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‘What we’ve been through is a gift’

Amy Barton uses pencil artwork to tell autistic son’s story.

CHRISTINE HARKINSON/The Sun: Luke Barton and his mother Amy hold an original piece of her artwork made of pencils like the ones he made a habit of breaking. The Moorestown youth was diagnosed with autism in 2016, but finds comfort in the pressure of snapping the pencils in half.

Moorestown resident Amy Barton noticed something different about her son Luke’s laundry – she kept discovering broken pencils in his pockets.

“I took broken pencils out of Luke’s pockets, and I had been doing that for months basically,” the artist recalled. “I noticed like, ‘Okay, every single time I do the wash there’s broken pencils everywhere and they’re all in his backpack and they’re (on) the floor of his bedroom.’ And it just hit me that that was so unusual.”

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That was in 2016. Luke was diagnosed with autism as a young teen, what his mother described as a challenging time in a family that included Luke’s grandparents Renee and Wayne Slaughter, sisters Juliet and Cali, father Jeff, step-siblings Alec and Rebecca Vidal and stepfather Ed Vidal.

“I really strongly sensed that Luke might be on the autism spectrum because of some of the behaviors, but I didn’t know really much of anything about it,” Amy said. “So we were having a lot of frustration as a family. Suddenly it just hit me, ‘Oh, he’s breaking all of these pencils.’”

The habit ended up helping her son.

“It’s a sensory input that (it) felt really satisfying to break them,” Amy explained, “and then of course he was struggling with being able to express himself over some social things that were bothering him.”

“ (If) he felt anger about anything, he would break pencils.”

Amy came across a mixed media painting one day that her uncle Joe McAleer had produced decades before: It featured pencils like the ones from Luke’s laundry.

“It hit me like a brick,” Amy recounted. “It hit me so hard, because I had been painting by that point for 20 plus years, that somehow or another, together, I could use his material, his pencils, and my passion for creating art to just try to express myself about how hard this time was.”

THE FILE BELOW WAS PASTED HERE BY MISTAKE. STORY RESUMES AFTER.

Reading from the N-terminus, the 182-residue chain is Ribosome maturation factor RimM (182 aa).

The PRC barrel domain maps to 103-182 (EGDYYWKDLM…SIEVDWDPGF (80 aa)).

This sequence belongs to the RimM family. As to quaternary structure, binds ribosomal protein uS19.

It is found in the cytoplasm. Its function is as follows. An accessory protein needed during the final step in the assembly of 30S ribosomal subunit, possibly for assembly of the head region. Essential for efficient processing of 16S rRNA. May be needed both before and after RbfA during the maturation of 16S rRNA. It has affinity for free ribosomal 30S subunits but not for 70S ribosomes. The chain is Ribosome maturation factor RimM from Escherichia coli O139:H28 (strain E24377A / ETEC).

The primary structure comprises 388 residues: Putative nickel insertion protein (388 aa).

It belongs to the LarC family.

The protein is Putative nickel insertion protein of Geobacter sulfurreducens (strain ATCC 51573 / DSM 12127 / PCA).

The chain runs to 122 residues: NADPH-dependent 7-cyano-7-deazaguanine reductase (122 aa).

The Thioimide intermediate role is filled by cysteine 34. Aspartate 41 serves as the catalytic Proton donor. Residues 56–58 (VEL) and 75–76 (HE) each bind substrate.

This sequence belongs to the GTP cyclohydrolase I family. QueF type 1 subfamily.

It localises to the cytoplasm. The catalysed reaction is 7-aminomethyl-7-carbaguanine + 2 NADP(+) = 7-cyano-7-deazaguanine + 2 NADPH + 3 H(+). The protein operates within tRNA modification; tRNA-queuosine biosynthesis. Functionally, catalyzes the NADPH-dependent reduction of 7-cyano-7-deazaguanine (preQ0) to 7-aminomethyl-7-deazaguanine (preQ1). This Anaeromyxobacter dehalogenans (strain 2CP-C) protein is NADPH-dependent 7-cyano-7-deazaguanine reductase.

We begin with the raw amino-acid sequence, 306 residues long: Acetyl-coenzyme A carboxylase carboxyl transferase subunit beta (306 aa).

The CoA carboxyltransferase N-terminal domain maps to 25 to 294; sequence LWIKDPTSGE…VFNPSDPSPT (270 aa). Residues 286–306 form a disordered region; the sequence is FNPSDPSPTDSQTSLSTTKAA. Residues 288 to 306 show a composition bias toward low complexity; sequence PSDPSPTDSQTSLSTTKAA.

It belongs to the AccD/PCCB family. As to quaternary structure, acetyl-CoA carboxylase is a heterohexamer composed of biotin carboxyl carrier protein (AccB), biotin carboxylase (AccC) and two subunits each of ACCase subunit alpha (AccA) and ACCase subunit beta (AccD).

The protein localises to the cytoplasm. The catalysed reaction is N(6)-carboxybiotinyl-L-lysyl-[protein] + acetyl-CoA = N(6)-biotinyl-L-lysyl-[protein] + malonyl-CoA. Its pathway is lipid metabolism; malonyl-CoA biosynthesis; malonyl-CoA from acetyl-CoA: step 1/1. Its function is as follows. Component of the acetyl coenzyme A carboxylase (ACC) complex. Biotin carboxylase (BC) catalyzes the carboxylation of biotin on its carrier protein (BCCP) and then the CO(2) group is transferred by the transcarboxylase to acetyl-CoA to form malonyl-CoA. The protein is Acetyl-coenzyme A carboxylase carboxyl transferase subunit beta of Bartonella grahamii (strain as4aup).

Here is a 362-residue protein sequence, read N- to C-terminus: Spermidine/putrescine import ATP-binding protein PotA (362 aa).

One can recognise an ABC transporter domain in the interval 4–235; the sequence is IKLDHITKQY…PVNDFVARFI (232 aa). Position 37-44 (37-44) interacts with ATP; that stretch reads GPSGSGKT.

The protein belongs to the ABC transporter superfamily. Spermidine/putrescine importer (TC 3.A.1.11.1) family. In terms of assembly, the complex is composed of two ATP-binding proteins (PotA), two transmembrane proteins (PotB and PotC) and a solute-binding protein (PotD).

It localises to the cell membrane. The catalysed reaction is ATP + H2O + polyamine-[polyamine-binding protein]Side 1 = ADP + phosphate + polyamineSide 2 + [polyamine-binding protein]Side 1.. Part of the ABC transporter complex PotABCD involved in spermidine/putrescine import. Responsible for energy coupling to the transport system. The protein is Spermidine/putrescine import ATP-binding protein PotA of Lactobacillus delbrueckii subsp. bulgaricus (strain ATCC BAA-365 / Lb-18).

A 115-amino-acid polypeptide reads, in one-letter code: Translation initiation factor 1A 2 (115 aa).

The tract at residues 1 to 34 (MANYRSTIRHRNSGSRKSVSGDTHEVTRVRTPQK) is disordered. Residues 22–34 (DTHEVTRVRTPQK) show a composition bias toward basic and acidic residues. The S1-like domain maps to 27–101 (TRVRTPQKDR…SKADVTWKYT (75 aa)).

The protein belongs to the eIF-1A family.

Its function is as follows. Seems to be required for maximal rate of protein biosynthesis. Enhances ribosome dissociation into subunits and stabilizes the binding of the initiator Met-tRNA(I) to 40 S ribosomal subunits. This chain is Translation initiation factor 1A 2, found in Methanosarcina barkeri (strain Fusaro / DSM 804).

“ … I just had the epiphany right then and there that I was going to put his broken pencils into some kind  of piece of art,” she added. “And it just came to me so easily at that point.”

Amy also incorporates items such as broken pieces of electronics and iPhone connectors in her work.

CHRISTINE HARKINSON/The Sun: Luke Barton holds a collection of pencils he broke that his mom Amy has collected over the years and uses in her artwork.

“Part of what is the biggest challenge with people that experience and live with autism is not being able to connect easily,” she noted, “not being able to express yourself easily, not being able to find the words.”

“Some people with autism are extremely verbal, like Luke, and some people are completely nonverbal.”

After Luke’s diagnosis, Amy used her artwork to share his journey with others.

“ … All of this was happening like a gigantic storm and there were plenty of explosive moments and difficult times,” she said. “And it was a lot to go through as a family. It was very hard.”

“The painting and his pencils gave me an outlet to kind of just start telling his story,” Amy added, “and it’s the story about, basically, everyone’s a little bit broken in different ways, and that you can make something beautiful out of it.” 

“You can make something whole out of it again.”

Amy previously submitted her artwork into a show hosted by MoorArts, a nonprofit that supports the fine and performing arts in Moorestown. She first shared her story with The Sun in 2017.

“The number of people that came to us after that first article came out, we could never have dreamed what would happen,” she said. “So many people wrote to us … These are heart-wrenching stories from people that are so frustrated and stuck and scared.”

“They’re either scared of the diagnosis (or) they’re scared of not having the diagnosis.”

Amy emphasized that by dealing with uncertain difficulties, she, Luke and their family continue to celebrate positivity.

“There’s such a freedom in being yourself, and it takes some people their entire adult life to get there,” she observed. “I realize that what we’ve been through is a gift, truly, because we found incredible people in our community who are our friends.”

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